The newest Canadian stars, Gilles and Poirier, give fans much to be excited about. Their potential is untapped, and they're coming off of a win at the U.S. International Classic.
Yet, the American duo of Hubbell and Donohue debuted strong programs at the Finlandia Trophy that left me thinking they have a legitimate shot at taking this group.
I've gone back and forth several times. Ultimately, I'm taking a chance on the Americans.
In head-to-head battles last season, the record was 1-1. Most recently, though, Zlobina and Sitnikov topped the Canadians by more than 13 points. And because that result came at the U.S. International Classic, I'm led to believe Zlobina and Sitnikov are a bit more seasoned as they kick off their Grand Prix season in Canada.
As impressive a season as Duhamel and Radford had last year, they're not quite at the level necessary to compete with reigning world champions Savchenko and Szolkowy. While neither team has competed yet this season, the Germans out-pace this field. Barring major mistakes, they should take gold.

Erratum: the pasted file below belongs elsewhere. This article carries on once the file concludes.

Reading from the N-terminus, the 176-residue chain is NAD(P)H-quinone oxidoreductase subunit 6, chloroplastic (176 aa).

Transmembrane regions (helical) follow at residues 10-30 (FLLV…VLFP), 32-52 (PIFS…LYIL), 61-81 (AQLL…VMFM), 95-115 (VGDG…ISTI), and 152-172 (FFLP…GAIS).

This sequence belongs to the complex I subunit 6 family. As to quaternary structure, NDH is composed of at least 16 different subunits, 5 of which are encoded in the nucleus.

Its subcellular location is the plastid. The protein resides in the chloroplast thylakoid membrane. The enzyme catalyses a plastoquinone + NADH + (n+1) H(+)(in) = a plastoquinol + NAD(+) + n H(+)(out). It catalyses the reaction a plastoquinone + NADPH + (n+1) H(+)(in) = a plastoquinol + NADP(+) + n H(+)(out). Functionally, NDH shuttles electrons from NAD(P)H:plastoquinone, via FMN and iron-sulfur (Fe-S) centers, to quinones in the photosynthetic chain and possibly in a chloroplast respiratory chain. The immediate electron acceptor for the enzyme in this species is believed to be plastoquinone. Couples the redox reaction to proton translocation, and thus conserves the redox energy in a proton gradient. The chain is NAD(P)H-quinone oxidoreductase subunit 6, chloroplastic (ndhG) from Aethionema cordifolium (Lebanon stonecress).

In their first outing of the season, Berton and Hotarek placed second at the Ondrej Nepela Memorial with a 137.12. Lawrence and Swiegers opened their international season with a second-place finish at the U.S. International Classic, racking up 164.03 points.
The Italians had a stronger 2011-12 campaign, but the Canadians are skating at home.
I'm going with the hot hand -- the Canadians it is.
This event marks the Grand Prix debut of Davis and Ladwig. Ladwig, who skated with Amanda Evora at the 2010 Olympic Winter Games, certainly has international experience. But he and Davis have significant work to do before they're competitive on this level.
Fellow Americans Vise and Baldwin have experience as well as impressive skill sets. Consistency is an issue, but they easily have the highest personal bests among the three teams in the group. They took third at the U.S. International Classic (behind Lawrence and Swiegers) with a 143+ final score, earning them my Group C pick.